October 13, 2012
Calgary Cowboys were quintessential WHA club
By RANDY SPORTAK, QMI Agency
CALGARY - The Calgary Cowboys probably sum up the World Hockey Association and hockey in the mid-1970s as well as any team.
Their time in Calgary was brief, two years, and they’re best remembered for a brawl out of Slap Shot.
When the WHA finally came to Calgary for the 1975-76 season, it had grown to a 14-team loop, but it wasn’t long before the wheels were starting to fall off the renegade league.
And, perhaps, no incident lives on as much as the bench-clearing brawl between the Cowboys and Quebec Nordiques in the second round of the 1976 playoffs.
Obviously, the ignition for the fisticuffs is a debate. Depending on which side of the affair you were on, Cowboys winger Rick Jodzio either crosschecked Nordiques star Marc Tardif or gave him a clean hit with horrible results.
“Rick got nailed with a bad situation,” recalled Butch Deadmarsh, the forward who was part of the Cowboys both seasons they called the Stampede Corral home. “Rick wasn’t a goon. He was a good skater and his job was to shadow Tardif, check him at every chance and hit him into the boards.”
To Deadmarsh, Jodzio came onto the ice for a line change and had to race to the far corner to get close to Tardif, thus the reason the hit happened at full speed
“Tardif had his head down when the puck came to him and Rick nailed him. He actually hit his head on the glass, and that’s why he was unconscious,” Deadmarsh said of the incident. “Tardif was a god in Quebec. They had (Curt) Brackenbury and some other tough guys on their team, too. And it was the old days, so both benches cleared.”
The brawl — which Cowboys goalie Smokey McLeod said was the “only time I was ever scared for my life” — resulted in Jodzio pleading guilty on criminal charges of assault and Calgary coach Joe Crozier being suspended.
But the Cowboys, who went on to upset the Nordiques in that series only to lose to the champion Winnipeg Jets in the league semifinal, were more than just one fight-filled night in Quebec City.
They put Calgary on the big-league hockey map, relocating after two seasons as the Vancouver Blazers when owner Jim Pattison gave up trying to compete with the NHL’s Vancouver Canucks.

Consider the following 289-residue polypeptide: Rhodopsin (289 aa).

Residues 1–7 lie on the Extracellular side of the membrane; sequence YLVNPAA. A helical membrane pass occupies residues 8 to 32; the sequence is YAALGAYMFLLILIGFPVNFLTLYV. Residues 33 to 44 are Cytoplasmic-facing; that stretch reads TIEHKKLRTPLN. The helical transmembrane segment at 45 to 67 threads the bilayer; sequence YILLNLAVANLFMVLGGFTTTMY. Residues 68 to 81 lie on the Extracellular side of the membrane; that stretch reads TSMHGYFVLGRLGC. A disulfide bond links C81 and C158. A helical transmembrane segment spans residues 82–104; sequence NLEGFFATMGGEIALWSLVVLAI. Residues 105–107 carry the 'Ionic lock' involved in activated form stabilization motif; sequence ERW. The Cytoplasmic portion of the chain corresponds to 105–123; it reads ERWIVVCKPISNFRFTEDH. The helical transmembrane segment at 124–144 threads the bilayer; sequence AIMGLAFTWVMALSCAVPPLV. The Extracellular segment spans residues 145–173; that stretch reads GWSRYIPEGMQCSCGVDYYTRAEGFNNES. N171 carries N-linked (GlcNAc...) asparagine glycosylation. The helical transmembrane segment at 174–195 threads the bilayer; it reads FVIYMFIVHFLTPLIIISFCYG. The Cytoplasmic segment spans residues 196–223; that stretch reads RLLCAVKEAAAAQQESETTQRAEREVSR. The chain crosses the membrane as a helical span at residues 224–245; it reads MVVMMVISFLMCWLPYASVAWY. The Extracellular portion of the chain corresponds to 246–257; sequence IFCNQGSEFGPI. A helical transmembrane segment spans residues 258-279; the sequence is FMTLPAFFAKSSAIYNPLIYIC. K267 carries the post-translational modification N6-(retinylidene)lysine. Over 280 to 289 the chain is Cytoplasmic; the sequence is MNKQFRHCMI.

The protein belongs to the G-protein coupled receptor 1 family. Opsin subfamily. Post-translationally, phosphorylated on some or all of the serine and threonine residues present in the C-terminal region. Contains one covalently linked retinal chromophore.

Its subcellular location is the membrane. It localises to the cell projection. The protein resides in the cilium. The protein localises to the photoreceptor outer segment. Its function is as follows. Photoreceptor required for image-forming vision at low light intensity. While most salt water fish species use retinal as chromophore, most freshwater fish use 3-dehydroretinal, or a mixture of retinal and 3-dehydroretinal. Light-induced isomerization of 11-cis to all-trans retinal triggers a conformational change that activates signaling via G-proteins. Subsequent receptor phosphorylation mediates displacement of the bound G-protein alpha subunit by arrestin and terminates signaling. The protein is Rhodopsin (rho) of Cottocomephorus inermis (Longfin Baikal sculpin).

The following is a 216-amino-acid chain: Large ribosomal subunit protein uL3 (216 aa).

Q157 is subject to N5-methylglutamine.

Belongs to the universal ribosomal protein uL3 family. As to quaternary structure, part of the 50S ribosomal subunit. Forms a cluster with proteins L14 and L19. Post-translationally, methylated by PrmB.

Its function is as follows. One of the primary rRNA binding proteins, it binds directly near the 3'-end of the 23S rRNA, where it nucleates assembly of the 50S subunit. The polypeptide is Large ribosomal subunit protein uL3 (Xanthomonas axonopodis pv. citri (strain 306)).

The Cowboys weren’t expected to even be a playoff team their first year, but with McLeod in net and scoring stars Danny Lawson and Ron Chipperfield, posted a 41-35-4 record and went on their playoff run.
The team never captured the city as hoped — average crowds were less than 5,000 — and the hoped-for new arena or expansion to the Corral never happened.
But during those days, McLeod became a fan favourite and Crozier one of the game’s characters.
“Most of my memories involve Joe Crozier,” said defenceman Mike Ford, who came to the Cowboys prior to the 1976-77 season and was traded away at the deadline.
“I remember one night, we were down 3-2 and Joe decided he would turn his jacket inside-out — wear the lining on the outside — when he was on the bench to change our luck.
“We had a faceoff in the other team’s zone and Danny Lawson won it to me, and I just wound up and drove the puck. It hit the guy coming out to block the shot, hit him in the shinpad, and he went behind me on a breakaway and scored on Smokey McLeod.
“I looked at Joe, and he was slowly changing his jacket back to the right way.”
Even though times weren’t always great in Calgary, especially in the second season when it was obvious there wouldn’t be another crack at the playoffs and the club was in financial trouble being in such a small rink, the players had fun.
Being so close to the mountains, Ford recalls, meant an opportunity to go skiing, even though that was a no-no in their contracts.
“We used to see how fast we could get to the ski slopes after practising in the morning. One player said he did it in 50 minutes,” Ford said.
“I wasn’t going to go with him to see if that was true.
“Another time, a player hurt his ankle skiing and we knew if he was caught, his contract would be voided. So, he was on the ice early for practice next morning — somehow he got his foot in his skate — and before Joe was on the ice, he was in the corner lying down.
“We told Joe that he crashed into the boards. Sure enough, when they took an x-ray of his ankle, it was broken.”
Unfortunately, without the potential for a new arena, the Cowboys closed the books in Calgary after two seasons.
“When he moved the team to Calgary, Jim Pattison said it would be there two years and if ground isn’t broken on a new arena, he would move it or dismantle it,” Deadmarsh said.
“If he could have hung on, he probably would have owned an NHL franchise in Calgary.”